(a) Subtitle: Data Envelopment Analysis for Environmental Assessment: Comparison between Public and Private Ownership in Petroleum Industry
Abstract: Environmental assessment recently becomes a major policy issue in the world. This study discusses how to apply Data Environment Analysis (DEA) for environmental assessment. An important feature of the DEA environmental assessment is that it needs to classify outputs into desirable (good) and undesirable (bad) outputs because private and public entities often produce not only desirable outputs but also undesirable outputs as a result of their production activities. This study proposes the three types of unification for DEA environmental assessment by using non-radial DEA models. The first unification considers both an increase and a decrease in the input vector along with a decrease in the direction vector of undesirable outputs. This type of unification measures "unified efficiency". The second unification considers a decrease in an input vector along with a decrease in the vector of undesirable outputs. This type of unification is referred to as "natural disposability" and measures "unified efficiency under natural disposability". The third unification considers an increase in an input vector but a decrease in the vector of undesirable outputs. This type of unification is referred to as "managerial disposability" and measures "unified efficiency under managerial disposability". All the unifications increase the vector of desirable outputs. To document their practical implications, this study has applied the proposed approach to compare the performance of national oil firms with that of international oil firms. This study identifies two important findings on the petroleum industry. One of the two findings is that national oil companies under public ownership outperform international oil companies under private ownership in terms of unified (operational and environmental) efficiency and unified efficiency under natural disposability. However, the performance of international oil companies exhibits an increasing trend in unified efficiency. The other finding is that national oil companies need to satisfy the environmental standard of its own country while international oil companies need to satisfy the international standard that is more restricted than the national standards. As a consequence, international oil companies outperform national oil companies in terms of unified efficiency under managerial disposability.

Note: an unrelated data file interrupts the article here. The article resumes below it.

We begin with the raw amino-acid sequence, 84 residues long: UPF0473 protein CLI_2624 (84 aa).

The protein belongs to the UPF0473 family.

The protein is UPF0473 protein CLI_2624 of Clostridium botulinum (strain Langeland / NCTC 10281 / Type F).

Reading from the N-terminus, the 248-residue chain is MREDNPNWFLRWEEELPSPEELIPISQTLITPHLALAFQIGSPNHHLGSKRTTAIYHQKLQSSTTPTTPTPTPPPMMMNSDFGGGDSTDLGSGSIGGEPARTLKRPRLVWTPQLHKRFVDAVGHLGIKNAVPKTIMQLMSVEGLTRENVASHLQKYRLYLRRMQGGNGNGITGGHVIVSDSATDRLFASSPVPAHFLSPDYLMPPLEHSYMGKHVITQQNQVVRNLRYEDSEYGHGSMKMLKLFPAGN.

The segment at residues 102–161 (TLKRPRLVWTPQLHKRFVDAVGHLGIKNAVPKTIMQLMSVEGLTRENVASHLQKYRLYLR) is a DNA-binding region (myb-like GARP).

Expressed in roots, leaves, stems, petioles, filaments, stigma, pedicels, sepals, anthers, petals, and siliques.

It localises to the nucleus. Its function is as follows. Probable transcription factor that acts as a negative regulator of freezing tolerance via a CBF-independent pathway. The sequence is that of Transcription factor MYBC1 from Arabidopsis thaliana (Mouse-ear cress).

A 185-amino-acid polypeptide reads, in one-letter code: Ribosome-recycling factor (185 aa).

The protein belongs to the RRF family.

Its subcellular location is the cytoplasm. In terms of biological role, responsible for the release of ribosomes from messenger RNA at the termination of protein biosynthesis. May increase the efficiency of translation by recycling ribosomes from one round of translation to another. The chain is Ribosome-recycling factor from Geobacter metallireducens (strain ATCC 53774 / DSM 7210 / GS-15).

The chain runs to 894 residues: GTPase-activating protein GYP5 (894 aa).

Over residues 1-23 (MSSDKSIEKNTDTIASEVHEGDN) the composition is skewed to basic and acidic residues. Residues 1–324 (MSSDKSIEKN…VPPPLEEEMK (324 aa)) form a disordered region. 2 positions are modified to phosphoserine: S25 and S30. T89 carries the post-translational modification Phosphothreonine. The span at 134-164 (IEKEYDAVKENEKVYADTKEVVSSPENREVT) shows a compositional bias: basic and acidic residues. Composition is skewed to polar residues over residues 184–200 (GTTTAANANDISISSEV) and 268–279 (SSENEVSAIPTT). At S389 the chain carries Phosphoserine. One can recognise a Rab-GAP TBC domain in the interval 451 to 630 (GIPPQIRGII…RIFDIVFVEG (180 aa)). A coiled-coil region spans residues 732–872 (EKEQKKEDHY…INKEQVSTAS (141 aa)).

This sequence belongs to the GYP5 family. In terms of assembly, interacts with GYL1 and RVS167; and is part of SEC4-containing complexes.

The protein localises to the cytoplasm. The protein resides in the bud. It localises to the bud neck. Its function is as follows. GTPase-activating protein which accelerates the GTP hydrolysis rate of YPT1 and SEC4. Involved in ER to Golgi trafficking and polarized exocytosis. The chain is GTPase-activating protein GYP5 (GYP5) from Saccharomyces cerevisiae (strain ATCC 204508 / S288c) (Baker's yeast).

(b) Subtitle: Investment Strategy for Sustainable Society by Development of Regional Economies and Prevention of Industrial Pollutions in Japanese Manufacturing Sectors
Abstract: A balance between industrial pollution prevention and economic growth becomes a world-wide issue to develop a sustainable society in many industrial nations. To discuss the issue, this study proposes a new use of DEA environmental assessment to determine how to effectively allocate capital for developing regional industries. The amount of capital is used to invest for technology innovation for both local economic growth and environmental protection. In this study, the proposed approach separates outputs into desirable and undesirable categories. Inputs are also separated into two categories, one of which indicates an amount of investment on capital assets. The other category is used for production activities. The proposed approach unifies them by two disposability concepts. This study has evaluated the performance of manufacturing industries in 47 prefectures (local government units in Japan) by Unified Efficiency under Natural disposability (UEN), Unified Efficiency under Managerial disposability (UEM) and Unified Efficiency under Natural and Managerial disposability (UENM). The UENM is further separated into its two cases: with and without a possible occurrence on desirable congestion, or technology innovation, on undesirable outputs. This study has empirically confirmed that Japanese manufacturing industries need to make their efforts to reduce greenhouse gas emissions and air pollution substances by investing in technology innovation. Furthermore, most of economic activities currently locate at metropolitan regions (e.g., Tokyo) in Japan. To develop a sustainable society, Japan needs to allocate capital into regions with a high level of investment effectiveness by shifting the manufacturing industries from the metropolitan regions to much promising local areas identified in this study. Such a shift, along with technology innovation, makes it possible to reduce air pollutions in the entire Japan by balancing economic growth and pollution prevention. This empirical study confirms that the proposed approach is useful in both guiding regional planning and developing a sustainable society. It is easily envisioned that the proposed approach is useful for not only Japan but also the other industrial and developing nations.